What technical feedback would you like if any? Any that you have
What artistic feedback would you like if any?
Pertinent technical details or techniques:
(If this is a composite, etc. please be honest with your techniques to help others learn)
This is a 45 minute exposure at Bosque Del Apache. We had permission during our workshop to shoot at night on the refuge. Normally the refuge closes 30 minutes after sunset. This image was captured with my Olympus EM1-X, 12mm f/2.0 lens.
This utilized the Live Composite function of the Olympus camera system that enables these long exposure without overexposing the scene even though this image was captured with a moon of about 55%. A very cool feature indeed. Hope you enjoy the composition and the image.
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Pretty cool, Keith. The tree is a nice anchor to the whole scene it is also nice to see some colors on the stars. In fact, I think I’d like to see a little more of that. Does this feature give you a raw file? Perhaps it’s still possible to extract something from the highlight?
@Adhika_Lie Yes, the file is a RAW file from the camera. I too like the colors. I don’t want to add any more color to the stars than was really there. I certainly could edit the raw image if desired.
I like everything about this image. 45 minutes and no airplane trails? No rotating satellites? Nothing from Roswell? Very impressive.
Very cool conception and execution. I too like the tree in the middle that provides a focal point for the eye. The roosting snowgeese in the background adds another dimension to this image. It’s a little odd not to see as many star-trails in the reflection given its density in the sky.
Wow! This is spectacular. I didn’t even notice the geese until I read a comment. I think your comp works perfectly - it’s always good to have a reference I think with the star trails. The mirrored reflection adds a bit of dynamic to this as well. The star streaks, fantastic.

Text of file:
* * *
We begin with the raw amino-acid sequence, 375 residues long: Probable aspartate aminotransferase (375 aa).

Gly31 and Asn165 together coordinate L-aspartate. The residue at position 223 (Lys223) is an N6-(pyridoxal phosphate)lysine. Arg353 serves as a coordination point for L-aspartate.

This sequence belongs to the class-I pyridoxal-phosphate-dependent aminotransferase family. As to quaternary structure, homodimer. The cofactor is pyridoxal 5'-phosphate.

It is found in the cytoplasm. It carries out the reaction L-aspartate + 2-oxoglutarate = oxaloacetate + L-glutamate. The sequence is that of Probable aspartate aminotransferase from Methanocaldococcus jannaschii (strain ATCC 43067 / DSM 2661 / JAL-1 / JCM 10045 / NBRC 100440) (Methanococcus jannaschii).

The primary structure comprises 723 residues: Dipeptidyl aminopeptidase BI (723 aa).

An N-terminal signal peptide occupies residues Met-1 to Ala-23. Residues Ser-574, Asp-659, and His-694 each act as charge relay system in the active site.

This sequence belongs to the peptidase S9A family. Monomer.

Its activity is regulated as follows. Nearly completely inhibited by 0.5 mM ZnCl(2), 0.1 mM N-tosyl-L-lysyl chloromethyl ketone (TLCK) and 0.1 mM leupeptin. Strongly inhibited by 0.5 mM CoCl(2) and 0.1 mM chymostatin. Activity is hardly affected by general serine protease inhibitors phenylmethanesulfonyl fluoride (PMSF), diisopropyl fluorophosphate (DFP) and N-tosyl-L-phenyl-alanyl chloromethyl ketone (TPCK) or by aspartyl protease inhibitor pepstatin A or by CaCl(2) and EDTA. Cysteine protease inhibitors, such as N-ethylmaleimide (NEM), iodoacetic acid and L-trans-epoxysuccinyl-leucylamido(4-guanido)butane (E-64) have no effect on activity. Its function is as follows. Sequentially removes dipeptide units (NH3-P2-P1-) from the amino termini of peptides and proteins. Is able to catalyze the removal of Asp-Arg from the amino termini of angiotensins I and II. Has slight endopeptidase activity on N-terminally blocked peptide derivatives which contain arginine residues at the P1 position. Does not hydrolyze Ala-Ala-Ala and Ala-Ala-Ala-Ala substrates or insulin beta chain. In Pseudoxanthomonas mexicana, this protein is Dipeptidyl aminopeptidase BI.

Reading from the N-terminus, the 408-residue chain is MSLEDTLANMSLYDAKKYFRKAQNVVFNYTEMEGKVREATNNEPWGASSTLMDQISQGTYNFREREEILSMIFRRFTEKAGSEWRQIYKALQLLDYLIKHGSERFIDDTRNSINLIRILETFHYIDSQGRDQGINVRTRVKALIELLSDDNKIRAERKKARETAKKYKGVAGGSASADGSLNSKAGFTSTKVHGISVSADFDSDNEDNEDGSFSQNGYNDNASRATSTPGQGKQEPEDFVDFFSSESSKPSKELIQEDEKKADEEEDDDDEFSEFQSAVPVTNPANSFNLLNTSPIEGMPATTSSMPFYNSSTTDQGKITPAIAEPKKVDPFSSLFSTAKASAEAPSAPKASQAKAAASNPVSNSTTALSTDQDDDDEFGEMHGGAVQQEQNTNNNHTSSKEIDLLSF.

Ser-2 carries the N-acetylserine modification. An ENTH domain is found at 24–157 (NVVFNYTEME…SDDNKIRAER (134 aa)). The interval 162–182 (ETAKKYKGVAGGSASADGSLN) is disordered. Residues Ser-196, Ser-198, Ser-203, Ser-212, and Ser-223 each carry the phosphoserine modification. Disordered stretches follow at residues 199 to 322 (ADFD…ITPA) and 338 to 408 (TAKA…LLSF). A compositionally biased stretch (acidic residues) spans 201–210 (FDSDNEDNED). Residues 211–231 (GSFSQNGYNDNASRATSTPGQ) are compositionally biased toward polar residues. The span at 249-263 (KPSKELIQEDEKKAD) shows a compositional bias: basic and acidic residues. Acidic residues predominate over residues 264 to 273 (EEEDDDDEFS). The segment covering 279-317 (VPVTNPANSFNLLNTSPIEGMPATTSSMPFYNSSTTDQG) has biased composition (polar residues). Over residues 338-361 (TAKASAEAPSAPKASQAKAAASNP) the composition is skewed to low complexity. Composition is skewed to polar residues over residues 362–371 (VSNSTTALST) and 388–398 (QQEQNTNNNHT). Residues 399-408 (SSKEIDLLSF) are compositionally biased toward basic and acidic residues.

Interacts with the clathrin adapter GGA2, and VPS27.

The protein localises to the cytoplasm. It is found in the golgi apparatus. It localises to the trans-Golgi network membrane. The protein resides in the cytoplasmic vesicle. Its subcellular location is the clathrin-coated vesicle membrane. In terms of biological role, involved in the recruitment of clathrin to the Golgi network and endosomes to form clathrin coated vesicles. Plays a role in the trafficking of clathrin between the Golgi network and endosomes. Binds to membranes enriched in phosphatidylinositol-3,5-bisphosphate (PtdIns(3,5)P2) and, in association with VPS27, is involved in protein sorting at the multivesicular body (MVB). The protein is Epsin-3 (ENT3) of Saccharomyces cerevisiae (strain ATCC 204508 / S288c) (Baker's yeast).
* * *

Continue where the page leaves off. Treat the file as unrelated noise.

To be super nitpicky - I might clone out (or other wise clone over) the short, white streak on the upper right edge about 1/4 of the way down from the top. Amazing considering all the thousands of streaks… that one little short one draws my eye. Pretty minor picking though…
I’ll show my lack of knowledge on the subject here… but my first thought was how cool it was to get a star trail image out of the camera in one shot. That’s one thing I missed with shooting film (not that I did a lot of star trails, but always loved the results.) But I’m gathering from your description of the “Live composite function” of the camera - that the digital system is still stacking frames and putting them together and output as a single, raw image? Or was the sensor exposed to the scene directly for 45min? It really doesn’t matter, my point is that you as the photographer don’t have to capture hundreds of frames and put them back together on the computer later. I would love to do some star trails with my camera without all that technical construction after the fact.
Fantastic image. Thanks for sharing!
Keith, what a brilliant idea, it puts Bosque into "a whole new light’ so to speak. This is a refreshing new take on a location that we usually only see avian or sunset images from. I love the mirrored reflection of the stars, that had me thinking for a few seconds, and it really grabs your attention. Beautifully conceived and executed on your part. The exposure on the bush and foreground is perfect, it leaves some detail, but still looks like night.
I agree with @Adhika_Lie, given that this is a raw output file, I’d play with it to tease a little more color variety out of the stars (which does exist in real life) while leaving the sky this hue of blue.
@Lon_Overacker Thanks for your detailed reply. I think I see the short white trail that is grabbing your eye. I’ll look into that one.